3) Perhaps you can encourage a young person or someone making a career change to consider the trades. Don’t assume that working with one’s hands pays less or is less satisfying than other work.”

We agree, Angie! It will take all of us working together to make sure we can find, as she says, “skilled hands and heads to solve our home maintenance and improvement challenges. Where would we be without them?”


Leave a comment

Tile installation by the book(s)

It takes more than a tool bucket to be a successful tile contractor; you’ve got to use the right reference books as well!

Many contractors, architects, designers, specifiers and industry partners are familiar with the Tile Council of North America Handbook for Ceramic, Glass, and Stone Tile Installation (TCNA Handbook) and the American National Standard Specifications for Installation of Ceramic Tile (ANSI Book).

The TCNA Handbook is “a guide to assist in clarifying and standardizing installation specifications for tile,” while the ANSI book is a compilation of voluntary standards that “define the installation of ceramic tile as well as the test methods and physical properties for ceramic tile installation materials.” Each is representative of the consensus efforts of national as well as regional organizations and individuals who volunteer their time to serve on each committee. Both of these publications are widely used throughout the industry.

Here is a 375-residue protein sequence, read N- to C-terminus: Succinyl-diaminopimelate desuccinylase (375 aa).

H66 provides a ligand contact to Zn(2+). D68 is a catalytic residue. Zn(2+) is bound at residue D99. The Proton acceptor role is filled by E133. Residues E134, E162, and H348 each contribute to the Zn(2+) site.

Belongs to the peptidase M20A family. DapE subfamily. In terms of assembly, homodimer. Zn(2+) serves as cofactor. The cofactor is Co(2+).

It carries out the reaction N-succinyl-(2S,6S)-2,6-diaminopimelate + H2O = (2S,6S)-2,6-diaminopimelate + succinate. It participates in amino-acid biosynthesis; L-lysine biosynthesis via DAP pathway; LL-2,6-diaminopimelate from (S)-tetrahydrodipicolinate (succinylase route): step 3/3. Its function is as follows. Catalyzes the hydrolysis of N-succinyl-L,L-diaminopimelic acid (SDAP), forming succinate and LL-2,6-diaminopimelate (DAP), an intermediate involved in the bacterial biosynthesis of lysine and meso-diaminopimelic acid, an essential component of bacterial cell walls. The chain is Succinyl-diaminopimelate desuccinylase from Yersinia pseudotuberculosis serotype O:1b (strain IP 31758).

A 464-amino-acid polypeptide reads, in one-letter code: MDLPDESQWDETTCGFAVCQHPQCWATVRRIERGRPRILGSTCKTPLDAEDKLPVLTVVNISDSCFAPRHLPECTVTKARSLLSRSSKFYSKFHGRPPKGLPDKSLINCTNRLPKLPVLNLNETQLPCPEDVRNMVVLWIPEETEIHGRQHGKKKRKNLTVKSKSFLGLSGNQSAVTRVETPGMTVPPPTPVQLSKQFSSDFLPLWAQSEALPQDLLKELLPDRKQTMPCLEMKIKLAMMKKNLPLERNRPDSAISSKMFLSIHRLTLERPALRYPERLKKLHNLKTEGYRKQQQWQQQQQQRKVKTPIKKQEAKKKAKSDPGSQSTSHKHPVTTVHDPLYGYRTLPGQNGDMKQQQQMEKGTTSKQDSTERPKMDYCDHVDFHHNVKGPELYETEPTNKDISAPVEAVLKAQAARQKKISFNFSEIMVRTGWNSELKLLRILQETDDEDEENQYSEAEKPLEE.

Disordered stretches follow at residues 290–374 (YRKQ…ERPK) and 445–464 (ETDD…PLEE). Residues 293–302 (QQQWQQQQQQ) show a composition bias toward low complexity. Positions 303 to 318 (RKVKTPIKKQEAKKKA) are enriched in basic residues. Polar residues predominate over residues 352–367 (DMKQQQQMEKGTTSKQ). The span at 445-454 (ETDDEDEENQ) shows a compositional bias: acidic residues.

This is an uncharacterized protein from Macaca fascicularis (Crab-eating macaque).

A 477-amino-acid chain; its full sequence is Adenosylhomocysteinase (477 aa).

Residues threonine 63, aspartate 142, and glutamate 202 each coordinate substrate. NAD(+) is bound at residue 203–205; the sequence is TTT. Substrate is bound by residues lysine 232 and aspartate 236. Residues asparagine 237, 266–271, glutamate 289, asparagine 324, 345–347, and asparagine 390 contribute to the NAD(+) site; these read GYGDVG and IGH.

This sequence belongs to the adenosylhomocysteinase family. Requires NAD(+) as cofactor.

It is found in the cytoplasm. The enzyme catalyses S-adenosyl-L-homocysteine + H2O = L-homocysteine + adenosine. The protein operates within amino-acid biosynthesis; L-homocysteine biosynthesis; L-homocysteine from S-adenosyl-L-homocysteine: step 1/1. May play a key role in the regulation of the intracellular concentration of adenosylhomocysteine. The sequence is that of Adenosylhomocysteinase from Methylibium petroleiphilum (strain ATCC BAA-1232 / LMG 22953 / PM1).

Less widely used, but equally relevant is the National Tile Contractors Association’s Reference Manual. While the NTCA Reference Manual also focuses on tile installation and its many facets, it’s written for the benefit of professional tile installation contracting firms and individuals who are committed to installation excellence and the best interest of the industry.

Its purpose is “to identify recurring challenges to successful installations of tile and stone, recognize potential problems, and to gain consensus from industry experts on offering solutions.”  In this respect, the Reference Manual is different from both the TCNA Handbook and the ANSI Book,  because it takes things several steps further and details information for issues before, during and after the installations are performed.

This publication is valuable “feet on the ground” information about tile installation. It’s produced by the National Tile Contractors Association Technical Committee (comprised of highly skilled and experienced members providing perspectives and expertise from all segments of the tile industry).